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Eddie Current DIY amplifier "Monolith"

post #1 of 172
Thread Starter 

Just saw this while browsing Eddie Current's website. Does anybody know anything about this? How long as it been out?

 

http://www.eddiecurrent.com/Used_Stuff.html

 

post #2 of 172

I'm curious to see a schematic, as always. 

post #3 of 172

One more curious soul! biggrin.gif

post #4 of 172

Rumors floating around the rumor mill make this sound very intriguing, particularly as a replacement for the dork-star. 


Edited by nikongod - 3/12/13 at 12:58pm
post #5 of 172

I was wondering the same thing. Just saw it. I've been to the EC website many times and never noticed it before...I assume it is relatively new?

post #6 of 172

I like how on the website it is marked "DIY", but the URL is "Used Stuff"...

post #7 of 172

Subscribed!

post #8 of 172

nikongod,

 

Where did you see the rumors you mentioned?

 

Best regards,

Adam

post #9 of 172
Quote:
Originally Posted by amcananey View Post

nikongod,

 

Where did you see the rumors you mentioned?

 

Best regards,

Adam

 

A different headphone site. 

There is not really much you can do with OPA541 (same chip as in the commercial joke) so the rumors seem to follow logic... 

 

The option of input transformers is incredibly cool upgrade, BTW. Ignoring the cost I would much rather have this, just for that. Considering the difference in cost, its no contest. 

post #10 of 172

By commercial joke, I assume you are referring to what you dubbed the "dork-star"?

 

Can you describe what input transformers do, and what their advantages are compared to coupling caps?

 

Best,

Adam

post #11 of 172
Quote:
Originally Posted by amcananey View Post

By commercial joke, I assume you are referring to what you dubbed the "dork-star"?

 

Can you describe what input transformers do, and what their advantages are compared to coupling caps?

 

Best,

Adam

 

Yes, that is the amp. Thousands of dollars for a gainclone in a fancy box with dodgy anodizing. 

 

Anyways, transformers are fricken awesome. They do all sorts of neat things. Some of them are similar to coupling caps, others totally pwn. 

So on the similar things: a transformer WILL block DC from the source from hitting the amp and blowing up your junk. This is kind of a 50/50 point, because the kinds of transformers you would use here are not designed specifically to do that, but in an unusual gear failure they should save your butt.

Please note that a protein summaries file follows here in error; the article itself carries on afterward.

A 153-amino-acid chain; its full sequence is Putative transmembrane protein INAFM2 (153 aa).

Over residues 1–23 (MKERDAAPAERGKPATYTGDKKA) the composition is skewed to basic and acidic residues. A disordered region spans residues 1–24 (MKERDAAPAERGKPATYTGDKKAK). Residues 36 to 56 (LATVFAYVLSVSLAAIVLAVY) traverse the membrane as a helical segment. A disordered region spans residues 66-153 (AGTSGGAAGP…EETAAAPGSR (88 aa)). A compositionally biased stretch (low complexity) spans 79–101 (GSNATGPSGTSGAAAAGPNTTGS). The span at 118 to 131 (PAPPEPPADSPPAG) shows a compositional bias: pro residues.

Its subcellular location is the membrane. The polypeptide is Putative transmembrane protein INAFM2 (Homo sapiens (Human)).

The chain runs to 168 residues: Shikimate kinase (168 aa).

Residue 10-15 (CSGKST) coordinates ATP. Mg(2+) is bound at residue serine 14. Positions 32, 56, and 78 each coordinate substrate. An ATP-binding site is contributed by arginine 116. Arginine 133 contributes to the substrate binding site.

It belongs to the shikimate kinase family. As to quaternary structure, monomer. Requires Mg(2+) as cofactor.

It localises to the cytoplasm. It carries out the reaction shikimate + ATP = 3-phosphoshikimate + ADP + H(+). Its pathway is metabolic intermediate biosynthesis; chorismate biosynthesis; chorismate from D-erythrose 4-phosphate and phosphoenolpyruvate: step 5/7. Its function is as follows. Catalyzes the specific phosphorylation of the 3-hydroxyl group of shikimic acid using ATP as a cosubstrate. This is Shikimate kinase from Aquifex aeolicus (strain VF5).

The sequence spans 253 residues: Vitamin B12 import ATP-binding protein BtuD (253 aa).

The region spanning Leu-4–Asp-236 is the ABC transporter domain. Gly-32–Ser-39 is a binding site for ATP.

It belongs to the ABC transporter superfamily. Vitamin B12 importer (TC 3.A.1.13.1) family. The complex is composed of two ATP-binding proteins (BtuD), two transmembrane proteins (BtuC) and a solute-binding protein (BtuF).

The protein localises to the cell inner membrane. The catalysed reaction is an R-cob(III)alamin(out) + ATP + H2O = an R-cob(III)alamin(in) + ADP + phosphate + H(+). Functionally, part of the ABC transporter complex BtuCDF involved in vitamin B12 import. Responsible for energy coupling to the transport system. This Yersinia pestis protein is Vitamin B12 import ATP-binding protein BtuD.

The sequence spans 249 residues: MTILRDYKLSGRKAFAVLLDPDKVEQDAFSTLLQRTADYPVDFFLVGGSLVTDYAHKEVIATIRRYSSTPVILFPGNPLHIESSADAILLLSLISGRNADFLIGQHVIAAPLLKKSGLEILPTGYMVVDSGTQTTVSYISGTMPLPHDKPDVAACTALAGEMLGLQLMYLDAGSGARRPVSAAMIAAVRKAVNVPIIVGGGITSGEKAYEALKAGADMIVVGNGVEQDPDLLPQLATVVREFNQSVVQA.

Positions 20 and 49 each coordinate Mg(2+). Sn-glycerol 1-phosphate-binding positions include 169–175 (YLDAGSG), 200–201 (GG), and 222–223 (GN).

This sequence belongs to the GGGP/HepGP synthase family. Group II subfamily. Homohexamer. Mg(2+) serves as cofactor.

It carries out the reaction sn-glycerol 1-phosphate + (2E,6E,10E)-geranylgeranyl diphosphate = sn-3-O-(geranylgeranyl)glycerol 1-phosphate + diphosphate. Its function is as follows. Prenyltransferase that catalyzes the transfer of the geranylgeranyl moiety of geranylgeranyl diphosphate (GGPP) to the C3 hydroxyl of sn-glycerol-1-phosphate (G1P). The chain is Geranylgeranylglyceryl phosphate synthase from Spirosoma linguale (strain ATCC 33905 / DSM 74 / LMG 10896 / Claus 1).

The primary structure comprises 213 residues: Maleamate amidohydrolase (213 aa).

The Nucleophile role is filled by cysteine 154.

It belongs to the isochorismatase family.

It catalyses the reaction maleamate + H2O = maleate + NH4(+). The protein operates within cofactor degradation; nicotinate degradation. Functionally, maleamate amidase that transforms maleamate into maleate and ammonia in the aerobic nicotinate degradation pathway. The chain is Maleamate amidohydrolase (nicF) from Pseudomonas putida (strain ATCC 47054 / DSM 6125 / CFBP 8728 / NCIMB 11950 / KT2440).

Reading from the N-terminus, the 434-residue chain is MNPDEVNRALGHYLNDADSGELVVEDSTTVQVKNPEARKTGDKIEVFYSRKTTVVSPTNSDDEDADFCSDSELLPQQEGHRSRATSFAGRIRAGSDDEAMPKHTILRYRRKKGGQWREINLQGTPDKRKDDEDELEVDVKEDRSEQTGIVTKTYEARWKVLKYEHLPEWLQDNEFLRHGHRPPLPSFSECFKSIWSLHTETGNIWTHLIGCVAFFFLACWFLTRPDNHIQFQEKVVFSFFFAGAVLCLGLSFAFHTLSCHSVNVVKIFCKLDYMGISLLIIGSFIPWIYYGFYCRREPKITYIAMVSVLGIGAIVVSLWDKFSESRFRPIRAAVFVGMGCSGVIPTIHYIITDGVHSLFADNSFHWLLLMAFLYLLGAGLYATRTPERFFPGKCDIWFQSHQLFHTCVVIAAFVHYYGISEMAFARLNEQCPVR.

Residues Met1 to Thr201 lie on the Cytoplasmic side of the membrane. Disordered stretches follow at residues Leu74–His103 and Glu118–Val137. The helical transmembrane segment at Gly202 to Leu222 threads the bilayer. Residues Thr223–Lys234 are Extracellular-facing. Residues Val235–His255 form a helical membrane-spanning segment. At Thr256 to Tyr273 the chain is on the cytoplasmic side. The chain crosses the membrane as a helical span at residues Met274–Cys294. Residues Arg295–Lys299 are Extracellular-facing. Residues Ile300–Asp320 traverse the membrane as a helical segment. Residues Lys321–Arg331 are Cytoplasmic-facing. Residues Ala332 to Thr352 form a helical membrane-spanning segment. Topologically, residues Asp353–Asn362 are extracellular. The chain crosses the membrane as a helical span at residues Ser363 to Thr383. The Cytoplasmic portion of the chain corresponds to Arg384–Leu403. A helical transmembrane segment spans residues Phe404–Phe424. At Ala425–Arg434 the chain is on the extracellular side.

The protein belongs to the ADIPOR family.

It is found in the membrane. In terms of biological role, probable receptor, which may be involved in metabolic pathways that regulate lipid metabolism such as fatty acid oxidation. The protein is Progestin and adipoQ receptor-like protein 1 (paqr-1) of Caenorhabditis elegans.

Now, for what they do every day that is sooooooo cool. 

Transformers make it VERY easy to make your system ground loop proof. Coupling caps don't help you here. 

 

Transformers don't require a power supply. This is not an issue when you will be building them into something that already has a power supply for the active bits further down the chain, but you could easily build a little box to *just* convert SE to balanced (or the other way, or whatever) that sits on your desk all alone and will do its thing for 50 years or more with no intervention or complaints. 

 

Transformers convert single ended or balanced inputs to single ended or balanced outputs. There are opamp-looking chips that do this, but they require power supplies and don't do anything for ground loops or accidents like a transformer does. 

 

Transformers add (basically) no noise to the system. Even quiet op amps have more random noise than a nicely shielded transformer. 

 

And finally: Although it is quite subjective there are people who just prefer the sound of transformers to the sound of caps. 

 

Since this kind of diverged to include op amp based phase splitter chips:

The downside of the transformer compared to those op amp thingies is that the transformers are an order of magnitude more expensive - particularly when you will be putting them into something that already has a power supply. The little op amp thingies are also likely to measure better under ideal conditions, which makes the measurements first brigade very happy, but when you get into the real world what happens is anyone's guess. Considering that the difference between 0.1%THD and 0.0001%THD is inaudible but a ground loop is not, um, yea. 

post #12 of 172

Cool, I appreciate the explanation. Thanks!

post #13 of 172

Subscribed too....

post #14 of 172
+1 for input transformers. On my custom dsha1 they operate as voltage gain too, and I have a switch that can go 1:2 or 1:4. Something about noise free voltage gain is pretty special.
post #15 of 172

Anyone purchased already?
 

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